This blog post covers two articles about sacred forests from Jinja Shinpō, because these two drifted a bit from the core topic in talking about the history and etymology of sacred forests.
The article in the January 31st issue was mainly about sacred forests in other cultures; they were found in ancient Egypt, and in India, and in China from the fifth or sixth century. It did talk briefly about Japan. There are remains of structures from the mid-Yayoi period onwards (from around 100 BCE) that appear to be ritual structures, but there is no evidence of forests around them. Similarly, there is no sign that forests were originally established around the kofun burial mounds created from the third to seventh centuries CE. However, by the early eighth century, there are explicit references to sacred forests in surviving documents. The implication may be supposed to be that sacred forests were a relatively late import, but the evidence presented is utterly inadequate to showing that. The evidence that we have for Shinto-like rituals anywhere is later than the Yayoi period and in different locations from the kofun tombs, as discussed in my essay about early Shinto, so I found this article a bit mystifying.
The article in the February 7th issue was about the use of “mori”, the word for “forest”, and the kanji used for it. In the poems of the Man’yōshū, which mostly date from the eighth century although some are probably a bit earlier, the kanji used for “jinja” today are often read “mori”. “Jinja” is written with two kanji, the one for “kami”, and one that is read “yashiro” or, historically, “mori”. In the Man’yōshū, the “yashiro” reading is abstract, talking about the dwellings of kami in general, while “mori” is used when talking about a particular place. “Mori” is most often written with the second character alone, but sometimes in the same way that “jinja” is written today.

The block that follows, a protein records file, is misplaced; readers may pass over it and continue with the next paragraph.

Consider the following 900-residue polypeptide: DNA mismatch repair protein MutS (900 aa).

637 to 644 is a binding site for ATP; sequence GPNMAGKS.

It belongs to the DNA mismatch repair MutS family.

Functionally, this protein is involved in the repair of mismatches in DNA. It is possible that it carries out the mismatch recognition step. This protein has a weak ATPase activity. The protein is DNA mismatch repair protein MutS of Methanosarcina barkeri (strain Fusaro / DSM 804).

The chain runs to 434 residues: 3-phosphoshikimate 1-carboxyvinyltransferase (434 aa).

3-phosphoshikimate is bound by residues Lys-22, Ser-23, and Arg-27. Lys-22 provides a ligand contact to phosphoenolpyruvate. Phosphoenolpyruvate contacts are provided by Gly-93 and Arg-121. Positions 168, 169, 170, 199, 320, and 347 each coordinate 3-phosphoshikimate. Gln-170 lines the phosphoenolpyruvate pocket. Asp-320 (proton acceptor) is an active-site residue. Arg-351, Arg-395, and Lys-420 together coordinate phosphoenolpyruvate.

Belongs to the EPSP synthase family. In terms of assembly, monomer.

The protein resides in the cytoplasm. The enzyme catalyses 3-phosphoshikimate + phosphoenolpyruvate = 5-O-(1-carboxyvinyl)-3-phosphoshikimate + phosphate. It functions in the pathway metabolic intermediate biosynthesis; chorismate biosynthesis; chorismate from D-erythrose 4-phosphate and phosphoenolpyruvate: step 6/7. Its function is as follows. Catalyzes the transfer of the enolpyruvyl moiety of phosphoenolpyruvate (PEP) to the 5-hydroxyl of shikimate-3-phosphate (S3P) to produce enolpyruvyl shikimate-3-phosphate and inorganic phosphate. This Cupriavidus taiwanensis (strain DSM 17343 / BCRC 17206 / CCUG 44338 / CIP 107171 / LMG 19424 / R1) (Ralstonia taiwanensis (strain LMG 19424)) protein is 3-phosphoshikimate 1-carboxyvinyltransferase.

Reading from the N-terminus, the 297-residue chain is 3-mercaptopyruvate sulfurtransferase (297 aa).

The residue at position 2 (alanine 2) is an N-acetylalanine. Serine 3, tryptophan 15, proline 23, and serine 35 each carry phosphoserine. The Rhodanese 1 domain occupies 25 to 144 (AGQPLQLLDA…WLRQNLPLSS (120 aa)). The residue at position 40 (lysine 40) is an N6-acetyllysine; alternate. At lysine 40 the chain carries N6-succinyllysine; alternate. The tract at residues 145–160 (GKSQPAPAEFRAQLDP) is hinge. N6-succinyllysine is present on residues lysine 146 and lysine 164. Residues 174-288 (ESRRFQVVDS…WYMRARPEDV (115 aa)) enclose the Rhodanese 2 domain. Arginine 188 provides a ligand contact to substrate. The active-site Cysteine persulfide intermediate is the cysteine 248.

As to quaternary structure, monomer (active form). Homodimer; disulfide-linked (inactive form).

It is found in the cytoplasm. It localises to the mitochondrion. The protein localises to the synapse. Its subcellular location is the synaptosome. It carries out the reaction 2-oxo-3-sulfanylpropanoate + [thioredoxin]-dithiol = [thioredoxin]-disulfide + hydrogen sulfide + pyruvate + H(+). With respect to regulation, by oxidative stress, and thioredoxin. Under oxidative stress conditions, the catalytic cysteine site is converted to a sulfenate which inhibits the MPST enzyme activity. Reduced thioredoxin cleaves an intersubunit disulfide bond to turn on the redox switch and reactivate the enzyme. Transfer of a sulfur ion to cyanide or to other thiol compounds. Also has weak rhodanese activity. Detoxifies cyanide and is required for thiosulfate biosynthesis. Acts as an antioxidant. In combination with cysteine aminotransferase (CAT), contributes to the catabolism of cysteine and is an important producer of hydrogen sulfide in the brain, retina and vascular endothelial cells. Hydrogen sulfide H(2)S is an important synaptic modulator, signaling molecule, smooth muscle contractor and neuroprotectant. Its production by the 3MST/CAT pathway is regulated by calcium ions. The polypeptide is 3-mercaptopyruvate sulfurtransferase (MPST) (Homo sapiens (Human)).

It seems that one folklorist, Kamata Hisako (I think), has suggested that “mori” originally also meant the activity of a spiritual power, particularly power that protects or creates. Thus, the forests on the mountains gave birth to the waters and rivers that made rice agriculture possible, and so “mori” was associated with both the spirit of the rice, and with human fertility.
If this is all correct, then it suggests that there was a very strong connection between wooded areas and the residence of kami by the eighth century at the latest. Given that our evidence for the situation of Shinto before that date is tenuous at best, it seems that the importance of sacred forests goes as far back in Shinto as anything does.
Apparently all a matter of seeing the trees for the forests . . . .!